Atlantic Antic, the city’s longest-running and “most unique” street fair, is returning to Brooklyn Heights this Sunday, Oct. 2, with a host of performers and family-friendly activities.
Hosted annually by the Atlantic Avenue Local Development Corporation, the Antic highlights the neighborhood’s eccentric talents and fan-favorite foods.
The Amber-Aba Orchestra will kick off the event at noon with their beloved belly dancers at the main Brooklyn Heights Stage at 169 Atlantic Ave. between Clinton and Court streets. Rain or shine, Brooklynites are encouraged to go out and enjoy the world-class entertainment and activities.
Over at the second stage at 556 Atlantic Ave., the festival’s newest sponsor, TF Cornerstone Inc., will put on a diverse range of performances from the Brooklyn Ballet; Batala, a grouo of all-female drummers; and local rock bands and R&B musicians.
Other performers include the New York Arabic Orchestra, Dabka Team Dancers, and the Benny Lopez Latin Jazz Ensemble.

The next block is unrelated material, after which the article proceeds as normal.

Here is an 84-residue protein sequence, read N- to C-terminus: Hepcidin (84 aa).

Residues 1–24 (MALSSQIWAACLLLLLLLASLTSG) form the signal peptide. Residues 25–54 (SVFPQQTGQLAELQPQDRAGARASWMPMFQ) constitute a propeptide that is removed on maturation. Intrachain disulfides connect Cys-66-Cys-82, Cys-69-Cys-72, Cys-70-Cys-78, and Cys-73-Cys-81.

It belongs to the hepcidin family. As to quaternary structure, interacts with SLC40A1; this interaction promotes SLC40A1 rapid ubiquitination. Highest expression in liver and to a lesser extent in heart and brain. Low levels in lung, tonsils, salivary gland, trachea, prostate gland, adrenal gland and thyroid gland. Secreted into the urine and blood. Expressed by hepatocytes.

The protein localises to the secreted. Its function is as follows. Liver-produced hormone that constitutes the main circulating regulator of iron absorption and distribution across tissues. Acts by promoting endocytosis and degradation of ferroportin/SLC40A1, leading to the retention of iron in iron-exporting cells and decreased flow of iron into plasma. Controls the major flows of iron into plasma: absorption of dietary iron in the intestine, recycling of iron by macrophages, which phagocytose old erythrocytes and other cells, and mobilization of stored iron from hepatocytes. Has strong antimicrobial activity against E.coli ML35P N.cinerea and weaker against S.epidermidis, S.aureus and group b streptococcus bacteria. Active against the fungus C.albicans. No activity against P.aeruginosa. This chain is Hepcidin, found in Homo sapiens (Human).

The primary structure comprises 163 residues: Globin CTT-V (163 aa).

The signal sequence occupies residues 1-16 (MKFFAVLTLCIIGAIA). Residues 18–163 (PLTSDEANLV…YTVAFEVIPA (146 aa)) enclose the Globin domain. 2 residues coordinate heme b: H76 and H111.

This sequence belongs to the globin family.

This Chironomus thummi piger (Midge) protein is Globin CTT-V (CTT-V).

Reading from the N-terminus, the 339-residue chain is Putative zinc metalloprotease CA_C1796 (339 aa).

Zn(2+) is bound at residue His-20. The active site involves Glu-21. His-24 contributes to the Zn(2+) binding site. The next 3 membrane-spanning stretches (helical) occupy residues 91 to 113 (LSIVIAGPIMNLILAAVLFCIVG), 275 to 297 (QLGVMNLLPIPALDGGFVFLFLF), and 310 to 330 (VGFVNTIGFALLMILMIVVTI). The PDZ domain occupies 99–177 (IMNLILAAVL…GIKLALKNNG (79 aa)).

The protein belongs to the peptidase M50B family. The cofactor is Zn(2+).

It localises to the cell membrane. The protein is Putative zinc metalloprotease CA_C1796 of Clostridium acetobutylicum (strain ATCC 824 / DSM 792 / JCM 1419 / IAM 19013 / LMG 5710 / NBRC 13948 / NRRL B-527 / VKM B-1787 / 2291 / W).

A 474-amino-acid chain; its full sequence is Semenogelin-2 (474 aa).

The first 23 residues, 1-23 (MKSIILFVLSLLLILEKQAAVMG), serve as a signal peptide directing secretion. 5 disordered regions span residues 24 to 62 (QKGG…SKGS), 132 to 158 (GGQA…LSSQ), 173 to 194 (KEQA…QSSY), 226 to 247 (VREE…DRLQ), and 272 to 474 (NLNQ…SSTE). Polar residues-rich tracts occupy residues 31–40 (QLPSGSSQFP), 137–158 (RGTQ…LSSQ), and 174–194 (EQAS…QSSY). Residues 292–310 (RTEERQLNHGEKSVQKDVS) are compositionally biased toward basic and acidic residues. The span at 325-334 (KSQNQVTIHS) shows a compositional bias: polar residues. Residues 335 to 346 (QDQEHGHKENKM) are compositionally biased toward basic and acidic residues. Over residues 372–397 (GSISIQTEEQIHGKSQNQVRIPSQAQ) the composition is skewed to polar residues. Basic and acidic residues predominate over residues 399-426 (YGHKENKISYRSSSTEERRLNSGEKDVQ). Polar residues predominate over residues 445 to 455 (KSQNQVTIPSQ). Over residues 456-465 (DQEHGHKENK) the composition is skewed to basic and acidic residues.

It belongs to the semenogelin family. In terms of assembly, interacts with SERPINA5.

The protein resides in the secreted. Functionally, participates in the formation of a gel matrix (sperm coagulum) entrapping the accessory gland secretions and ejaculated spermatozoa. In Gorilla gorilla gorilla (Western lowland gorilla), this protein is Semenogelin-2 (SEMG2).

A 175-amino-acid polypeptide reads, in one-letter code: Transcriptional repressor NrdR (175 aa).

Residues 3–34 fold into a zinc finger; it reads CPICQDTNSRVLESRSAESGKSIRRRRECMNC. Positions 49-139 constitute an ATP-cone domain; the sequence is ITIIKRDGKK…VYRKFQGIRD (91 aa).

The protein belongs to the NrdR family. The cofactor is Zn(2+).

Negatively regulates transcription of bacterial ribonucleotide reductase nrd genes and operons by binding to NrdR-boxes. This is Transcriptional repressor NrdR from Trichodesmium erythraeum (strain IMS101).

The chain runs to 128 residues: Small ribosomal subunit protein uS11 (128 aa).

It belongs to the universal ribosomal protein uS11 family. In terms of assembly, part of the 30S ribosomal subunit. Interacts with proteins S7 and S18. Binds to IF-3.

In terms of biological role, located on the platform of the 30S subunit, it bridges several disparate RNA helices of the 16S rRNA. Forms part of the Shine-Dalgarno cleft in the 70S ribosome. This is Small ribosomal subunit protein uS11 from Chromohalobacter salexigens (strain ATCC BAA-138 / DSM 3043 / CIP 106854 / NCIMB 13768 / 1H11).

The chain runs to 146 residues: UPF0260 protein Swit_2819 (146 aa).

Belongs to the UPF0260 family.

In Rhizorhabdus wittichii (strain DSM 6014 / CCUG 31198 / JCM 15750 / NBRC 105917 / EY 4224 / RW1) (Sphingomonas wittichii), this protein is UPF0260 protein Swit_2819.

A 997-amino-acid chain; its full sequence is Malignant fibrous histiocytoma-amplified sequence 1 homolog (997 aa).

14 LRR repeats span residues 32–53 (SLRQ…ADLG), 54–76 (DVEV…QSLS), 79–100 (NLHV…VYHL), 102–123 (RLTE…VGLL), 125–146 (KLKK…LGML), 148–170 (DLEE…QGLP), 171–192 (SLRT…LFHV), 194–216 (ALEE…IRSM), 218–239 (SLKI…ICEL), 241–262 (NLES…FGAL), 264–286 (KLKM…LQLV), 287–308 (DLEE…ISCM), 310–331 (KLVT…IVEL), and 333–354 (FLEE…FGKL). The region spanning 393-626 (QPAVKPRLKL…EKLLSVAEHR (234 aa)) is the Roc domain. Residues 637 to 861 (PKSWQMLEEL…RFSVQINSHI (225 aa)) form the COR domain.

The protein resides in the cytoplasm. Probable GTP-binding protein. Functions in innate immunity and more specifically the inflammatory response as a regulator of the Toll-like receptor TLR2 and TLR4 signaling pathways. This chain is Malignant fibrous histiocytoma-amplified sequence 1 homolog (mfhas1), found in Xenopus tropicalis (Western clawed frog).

Howard Kolins, AALDC’s acting executive director, says Sunday’s event is a borough tradition chock-full of culturally diverse food, creative vendors, and unique entertainment.
“We’re very proud of the Antic, it’s a very multicultural, multiethnic street fair that represents so many people in Brooklyn — so many shapes, so many sizes, so many colors,” said Kolins. “Food of all types and it also has participation from many of the merchants who are here [year-round.]”
Atlantic Avenue will also be lined with vendor booths stuffed with foods and other goods created by local shops and businesses.
AALDC representatives say Little Amal will also be paying a visit as part of her 6,000-mile journey across the world.
Organizers make sure attendees of all ages can enjoy the fair by sponsoring a kids zone complete with bouncy houses, face painting and a band for the little ones. Festivalgoers of all ages can even take a break at the NYU Langone Health Rest Area which will have air conditioning.
More than 400,000 people attended last year’s event, Kolin told Brooklyn Paper at the time — fewer celebrants than the festival would usually attract in a pre-pandemic year, but a strong showing nonetheless.
For more information and a full list of performers, visit the official event website.